As a study in what is, I am sure, a veritable pressure-cooker environment, directing a play, the additional farcical elements Luke squeezes into this situational comedy are absolute gold. (I should add, by the way, that upon finishing this it has made me really want to watch Christopher Guest’s ‘Waiting For Guffman’ again soon.) As Robin begins to feel the pressure rising ever further, convinced everyone is going to hate her adaptation, presuming by some miracle she somehow manages to get it ready by opening night, the last things she needs are her daughter managing to get suspended by pushing poor Mr. King just a wee bit too far this time, and Wally managing to mangle yet another potential leading man with his hazardous over-elaborate set.



When the various story elements begin to overlap and intertwine you will be wondering what on earth is going to happen next. There was one twist I certainly didn’t see coming, which produces a hilarious life-imitating-art moment referencing events in the novel. It’s not the only one either… As I say, very clever.

Fleshing this collection out exquisitely are some of Luke’s auto-biographical woes on the emotional trials and tribulations of being a comics creator and his father’s repeated attempts to persuade him that becoming an accountant and joining the family firm would be a considerably better career option. Interspersed with those mildly excruciating excerpts are a series of fictional strips about two prickly neighbours, and only moderately social misfits, Amir and Mo, who are like ships that pass in the night in their apartment block, barely aware of each other’s existence, their primary interaction being Amir banging on the ceiling to stop Mo playing his trumpet. Except for the time they get stuck in the lift together, which despite finally giving them the time to get to know each other, only serves to eventually end up driving even more of a wedge between them.



It’s like some people just don’t know how to be happy! Luke does. Though he apparently isn’t, judging by his black shadow of doom following him around, but he’s convinced being nominated for another comics awards would help! The Unofficial Cuckoo’s Nest Study Companion was very deservedly up for an Ignatz.

Art-wise, this is an equally wonderfully constructed affair, with a rolling mixture of sequences of small panels, excerpts of text á la TAMARA DREWE, borderless panels and various other cheeky conceits such as having the occasional conversation displayed typed-out as if in a script using a classic old-school typewriter font. Plus even the odd photo crafted in for good measure, which actually works perfectly both times it is used as a conceit.



In fact, I suspect the first instance, which is very amusing in its own right, is purely to set up and prepare the reader for the later, much more spectacular use which provokes an entirely appropriate response from Robin that tickled me greatly. The art itself due to the neat and minimal thin line work minded me a little bit of early Chester Brown with a bit less inking and shading. I love to see such apparently simple yet intricately detailed work. Whilst I can’t promise an eventual West End stage adaptation of this for Luke, I think I certainly can guarantee him considerable sales off the shelves of the Page 45 retail theatre.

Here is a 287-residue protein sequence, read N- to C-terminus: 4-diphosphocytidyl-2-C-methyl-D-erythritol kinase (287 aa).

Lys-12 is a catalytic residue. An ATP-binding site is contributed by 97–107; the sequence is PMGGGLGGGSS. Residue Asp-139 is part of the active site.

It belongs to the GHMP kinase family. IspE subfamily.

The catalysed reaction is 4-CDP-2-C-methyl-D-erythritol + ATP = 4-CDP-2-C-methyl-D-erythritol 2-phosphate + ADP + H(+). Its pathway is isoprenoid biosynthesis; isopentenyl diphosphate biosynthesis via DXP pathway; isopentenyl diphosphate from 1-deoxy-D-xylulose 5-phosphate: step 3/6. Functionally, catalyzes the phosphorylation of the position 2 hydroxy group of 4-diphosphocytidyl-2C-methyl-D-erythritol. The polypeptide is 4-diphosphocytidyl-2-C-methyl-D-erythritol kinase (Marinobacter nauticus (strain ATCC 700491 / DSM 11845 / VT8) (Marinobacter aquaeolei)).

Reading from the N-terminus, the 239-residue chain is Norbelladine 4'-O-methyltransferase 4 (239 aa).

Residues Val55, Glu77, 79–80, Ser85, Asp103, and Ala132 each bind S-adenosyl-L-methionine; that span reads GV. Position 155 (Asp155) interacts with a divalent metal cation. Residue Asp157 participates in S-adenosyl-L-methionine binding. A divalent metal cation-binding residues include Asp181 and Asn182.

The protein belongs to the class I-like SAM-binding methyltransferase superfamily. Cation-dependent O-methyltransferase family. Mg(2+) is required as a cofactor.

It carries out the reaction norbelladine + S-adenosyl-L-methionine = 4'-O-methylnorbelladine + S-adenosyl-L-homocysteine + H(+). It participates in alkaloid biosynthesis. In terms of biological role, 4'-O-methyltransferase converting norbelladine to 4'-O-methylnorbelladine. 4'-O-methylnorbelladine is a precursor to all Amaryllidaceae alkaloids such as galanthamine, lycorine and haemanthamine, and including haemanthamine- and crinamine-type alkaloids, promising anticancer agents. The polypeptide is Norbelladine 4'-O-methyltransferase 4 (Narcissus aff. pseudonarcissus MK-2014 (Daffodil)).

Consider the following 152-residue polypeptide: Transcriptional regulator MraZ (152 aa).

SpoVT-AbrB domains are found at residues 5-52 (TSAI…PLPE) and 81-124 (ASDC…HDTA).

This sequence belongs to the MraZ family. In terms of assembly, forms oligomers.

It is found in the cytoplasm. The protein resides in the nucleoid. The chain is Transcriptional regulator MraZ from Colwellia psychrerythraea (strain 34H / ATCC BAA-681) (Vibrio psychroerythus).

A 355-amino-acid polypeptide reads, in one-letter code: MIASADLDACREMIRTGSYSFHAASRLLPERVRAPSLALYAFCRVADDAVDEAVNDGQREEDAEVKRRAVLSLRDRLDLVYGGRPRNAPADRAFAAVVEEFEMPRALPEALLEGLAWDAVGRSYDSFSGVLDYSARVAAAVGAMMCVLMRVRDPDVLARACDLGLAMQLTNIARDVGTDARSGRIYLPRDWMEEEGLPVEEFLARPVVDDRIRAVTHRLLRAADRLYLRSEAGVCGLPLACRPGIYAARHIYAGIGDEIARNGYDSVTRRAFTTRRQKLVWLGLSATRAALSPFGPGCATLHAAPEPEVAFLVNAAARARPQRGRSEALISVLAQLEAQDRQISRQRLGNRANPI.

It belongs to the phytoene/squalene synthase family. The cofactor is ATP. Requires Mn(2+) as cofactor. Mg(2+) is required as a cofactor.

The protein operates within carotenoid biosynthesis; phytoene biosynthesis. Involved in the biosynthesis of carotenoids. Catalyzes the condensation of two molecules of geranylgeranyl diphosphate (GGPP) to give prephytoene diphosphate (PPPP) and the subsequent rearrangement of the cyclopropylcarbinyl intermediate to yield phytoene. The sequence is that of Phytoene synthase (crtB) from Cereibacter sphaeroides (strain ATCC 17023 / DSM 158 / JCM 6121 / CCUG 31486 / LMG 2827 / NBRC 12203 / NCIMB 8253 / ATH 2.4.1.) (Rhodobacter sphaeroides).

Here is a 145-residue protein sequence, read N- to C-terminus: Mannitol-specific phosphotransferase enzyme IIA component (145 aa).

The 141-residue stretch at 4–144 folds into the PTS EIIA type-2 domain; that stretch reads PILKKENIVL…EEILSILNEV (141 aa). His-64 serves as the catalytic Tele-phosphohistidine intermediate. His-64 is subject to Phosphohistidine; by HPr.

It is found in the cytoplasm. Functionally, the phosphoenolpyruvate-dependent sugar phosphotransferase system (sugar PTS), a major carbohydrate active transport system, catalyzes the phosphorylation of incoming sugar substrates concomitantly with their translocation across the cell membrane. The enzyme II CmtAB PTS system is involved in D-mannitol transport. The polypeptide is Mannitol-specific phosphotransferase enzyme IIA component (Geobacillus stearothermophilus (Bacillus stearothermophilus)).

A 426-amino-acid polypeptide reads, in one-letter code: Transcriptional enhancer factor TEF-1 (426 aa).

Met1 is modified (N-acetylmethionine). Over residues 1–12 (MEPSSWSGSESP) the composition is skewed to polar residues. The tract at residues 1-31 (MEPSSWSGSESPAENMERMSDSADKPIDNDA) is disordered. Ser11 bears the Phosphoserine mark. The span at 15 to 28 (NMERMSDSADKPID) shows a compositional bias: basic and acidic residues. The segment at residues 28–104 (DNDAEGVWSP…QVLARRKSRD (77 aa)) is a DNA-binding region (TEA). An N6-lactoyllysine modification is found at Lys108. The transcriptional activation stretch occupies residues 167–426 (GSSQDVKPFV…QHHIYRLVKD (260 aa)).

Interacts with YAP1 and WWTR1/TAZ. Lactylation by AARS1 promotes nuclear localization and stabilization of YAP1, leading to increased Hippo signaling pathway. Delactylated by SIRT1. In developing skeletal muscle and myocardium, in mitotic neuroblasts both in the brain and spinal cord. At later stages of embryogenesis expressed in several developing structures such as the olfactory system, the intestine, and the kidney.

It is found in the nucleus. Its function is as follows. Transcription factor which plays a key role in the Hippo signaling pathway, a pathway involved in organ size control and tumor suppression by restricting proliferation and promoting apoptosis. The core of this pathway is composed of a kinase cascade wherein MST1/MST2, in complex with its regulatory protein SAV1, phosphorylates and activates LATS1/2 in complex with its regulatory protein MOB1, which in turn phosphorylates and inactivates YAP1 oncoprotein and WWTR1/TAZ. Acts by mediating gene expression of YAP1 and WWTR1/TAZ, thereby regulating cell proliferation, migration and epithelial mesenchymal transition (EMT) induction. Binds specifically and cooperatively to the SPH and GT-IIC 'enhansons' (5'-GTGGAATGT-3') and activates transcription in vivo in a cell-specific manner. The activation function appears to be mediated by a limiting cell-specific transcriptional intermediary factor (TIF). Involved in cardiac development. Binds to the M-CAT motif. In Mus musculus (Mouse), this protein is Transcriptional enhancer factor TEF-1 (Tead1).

Buy Permanent Press and read the Page 45 review here

League Of Extraordinary Gentlemen: Black Dossier s/c (£16-99, Vertigo) by Alan Moore & Kevin O’Neill.

1958, and Britain has only just rid itself of Big Brother (booting it back to the Netherlands after 43 increasingly excruciating series).

Mina Murray and Allan Quartermain have severed their ties with MI5 and are currently considered rogue agents. Now they are back, sent to steal the Black Dossier secretly stashed in MI5’s Military Intelligence Vauxhall HQ. The Black Dossier, compiled from intelligence records and fragments of fiction, contains every known record of The League of Extraordinary Gentlemen’s various incarnations and its constituent members across the centuries.

Disguised as actress Oodles O’Quim, Miss Murray plays on the vanity of a womanising Secret Service agent licensed to thrill, who can’t keeps his hands off her. Snatch it they do, and from that moment on it’s one long chase up the Thirty-Nine Steps to Greyfriars, the boarded-up boarding school cared for by one William Bunter, then onto Birmingham’s spaceport where Roger The Robot awaits. Unfortunately so do the agents dispatched by the mysterious M. Will you recognise them before they recognise Mina? And what national secrets can the Dossier possibly contain that MI5 is so desperate for it back?



As you’ve probably inferred, like all the other LEAGUE OF EXTRAORDINARY GENTLEMEN books, everything here is a cut-and-paste collage of previously published fiction, and half the fun is spotting the references. No one other than Alan can be expected to get them all, but merely catching a nod to one of your favourite books like Evelyn Waugh’s Vile Bodies is quite the fuzzy thrill. What is utterly mind-boggling is not only Uncle Alan’s breadth and depth of cultural knowledge, but the ingenuity with which he’s reweaved his unpicked threads into a brand new tapestry which holds so well together. Also, Moore’s ability as a literary chameleon and mimic.